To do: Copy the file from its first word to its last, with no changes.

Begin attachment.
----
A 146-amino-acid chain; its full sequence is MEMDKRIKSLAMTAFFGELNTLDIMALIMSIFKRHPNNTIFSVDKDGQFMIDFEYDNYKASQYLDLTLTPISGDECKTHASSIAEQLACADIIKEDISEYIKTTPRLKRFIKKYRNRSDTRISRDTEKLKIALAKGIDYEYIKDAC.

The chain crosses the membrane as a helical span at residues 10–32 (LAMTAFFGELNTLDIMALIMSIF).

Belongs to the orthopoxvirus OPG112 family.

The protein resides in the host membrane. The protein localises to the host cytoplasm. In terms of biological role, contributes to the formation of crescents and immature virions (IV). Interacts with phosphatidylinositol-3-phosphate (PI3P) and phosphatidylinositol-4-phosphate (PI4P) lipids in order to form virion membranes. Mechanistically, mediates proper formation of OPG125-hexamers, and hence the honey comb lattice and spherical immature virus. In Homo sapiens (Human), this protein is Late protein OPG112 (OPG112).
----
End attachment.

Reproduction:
A 146-amino-acid chain; its full sequence is MEMDKRIKSLAMTAFFGELNTLDIMALIMSIFKRHPNNTIFSVDKDGQFMIDFEYDNYKASQYLDLTLTPISGDECKTHASSIAEQLACADIIKEDISEYIKTTPRLKRFIKKYRNRSDTRISRDTEKLKIALAKGIDYEYIKDAC.

The chain crosses the membrane as a helical span at residues 10–32 (LAMTAFFGELNTLDIMALIMSIF).

Belongs to the orthopoxvirus OPG112 family.

The protein resides in the host membrane. The protein localises to the host cytoplasm. In terms of biological role, contributes to the formation of crescents and immature virions (IV). Interacts with phosphatidylinositol-3-phosphate (PI3P) and phosphatidylinositol-4-phosphate (PI4P) lipids in order to form virion membranes. Mechanistically, mediates proper formation of OPG125-hexamers, and hence the honey comb lattice and spherical immature virus. In Homo sapiens (Human), this protein is Late protein OPG112 (OPG112).